Monday December 9, 2019
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No farmer should commit suicide, SC tells government

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New Delhi: The Supreme Court on Friday said that there should not be any case of farmers suicide on account of financial distress rooted to their agricultural activities as it described “not enough” the government claim of “considerable decline” in suicide cases. “Decrease in number of suicides is not enough, there should be no case of farmer suicide in the country,” observed the social justice bench of Justice Madan B. Lokur and Justice Uday Umesh Lalit as it pointed to the need to re-examine the National Policy for Farmers, 2007, saying that it may have some inherent deficiencies.

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The court observation came in the course of the hearing of a PIL by a Punjab-based NGO Youth Kamal Organisation highlighting the increasing number of suicides by farmers in different parts of the country on account of their difficult financial conditions. The NGO has sought the implementation of Dr. M.S. Swaminathan Committee’s recommendations on the farming sector. The central government in its reply to the PIL by the NGO had said that farmers suicides were not due to agrarian reasons alone but also for factors like “family problems, illness, drug abuse/addiction, unemployment, property dispute, professional/career problems, love affairs, barrenness/impotency, cancellation/non-settlement of marriage, dowry dispute, fall in social reputation and other factors”.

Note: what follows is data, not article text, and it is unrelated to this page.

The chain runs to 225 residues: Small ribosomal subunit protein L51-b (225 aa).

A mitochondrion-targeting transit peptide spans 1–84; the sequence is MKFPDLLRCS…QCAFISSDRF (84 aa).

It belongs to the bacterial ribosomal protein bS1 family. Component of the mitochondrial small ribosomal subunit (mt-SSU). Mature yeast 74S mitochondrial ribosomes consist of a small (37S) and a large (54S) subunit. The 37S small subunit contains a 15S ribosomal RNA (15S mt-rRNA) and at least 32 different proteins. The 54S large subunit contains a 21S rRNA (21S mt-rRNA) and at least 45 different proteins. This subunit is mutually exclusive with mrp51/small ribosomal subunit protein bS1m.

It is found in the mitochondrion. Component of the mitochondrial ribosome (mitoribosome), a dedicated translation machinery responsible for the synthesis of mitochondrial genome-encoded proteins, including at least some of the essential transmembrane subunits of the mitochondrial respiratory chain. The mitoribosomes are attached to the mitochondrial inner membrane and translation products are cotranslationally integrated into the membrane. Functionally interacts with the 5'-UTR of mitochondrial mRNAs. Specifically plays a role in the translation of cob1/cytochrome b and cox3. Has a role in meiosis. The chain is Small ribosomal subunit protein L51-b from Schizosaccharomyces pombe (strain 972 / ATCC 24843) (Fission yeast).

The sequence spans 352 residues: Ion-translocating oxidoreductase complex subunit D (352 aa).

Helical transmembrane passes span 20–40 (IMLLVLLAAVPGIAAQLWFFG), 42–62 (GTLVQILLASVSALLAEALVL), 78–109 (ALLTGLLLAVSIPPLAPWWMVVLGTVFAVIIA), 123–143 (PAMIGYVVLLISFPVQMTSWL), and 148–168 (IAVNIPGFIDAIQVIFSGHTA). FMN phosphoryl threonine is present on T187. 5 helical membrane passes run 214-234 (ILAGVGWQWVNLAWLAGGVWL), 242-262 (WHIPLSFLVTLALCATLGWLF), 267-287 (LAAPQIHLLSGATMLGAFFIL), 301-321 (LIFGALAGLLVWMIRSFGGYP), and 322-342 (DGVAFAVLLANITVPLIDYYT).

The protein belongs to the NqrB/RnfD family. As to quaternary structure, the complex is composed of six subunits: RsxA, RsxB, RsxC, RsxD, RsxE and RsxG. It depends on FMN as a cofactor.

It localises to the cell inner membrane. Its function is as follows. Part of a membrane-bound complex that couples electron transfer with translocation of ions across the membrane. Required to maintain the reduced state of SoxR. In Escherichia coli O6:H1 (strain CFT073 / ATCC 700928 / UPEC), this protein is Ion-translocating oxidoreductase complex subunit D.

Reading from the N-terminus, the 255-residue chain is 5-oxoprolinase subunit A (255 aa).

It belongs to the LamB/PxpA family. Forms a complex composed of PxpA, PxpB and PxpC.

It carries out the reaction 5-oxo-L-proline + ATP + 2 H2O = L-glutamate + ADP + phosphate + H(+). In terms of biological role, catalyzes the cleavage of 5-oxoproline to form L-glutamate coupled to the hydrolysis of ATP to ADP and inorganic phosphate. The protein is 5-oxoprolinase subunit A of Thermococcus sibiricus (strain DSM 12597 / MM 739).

Giving six weeks to the central government to inform the court whether it was inclined to re-examine the 2007 policy, the court was remained unimpressed as Additional Solicitor General Pinki Anand told it that there was a considerable decline in “unfortunate” suicide by the farmers. The court also had its misgivings about the efficacy of the annual meetings of the committee headed by the eminent agricultural scientist Swaminathan that goes into the issues relating to the farmers and felt that these meetings, instead of a being once a year affair, should take place more frequently.

(IANS)

 

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Researchers Identify Key Networks In Brain That Play Role In Suicide

Brain networks that play key role in suicide risk identified

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Brain network
Scientists have identified the brain networks that play a role in suicide. Lifetime Stock

Researchers have identified key networks within the brain which they say interact to increase the risk that an individual will think about – or attempt – suicide.

Combining the results from all of the brain imaging studies available, the researchers looked for evidence of structural, functional and molecular alterations in the brain that could increase the risk of suicide.

They identified two brain networks – and the connections between them – that appear to play an important role.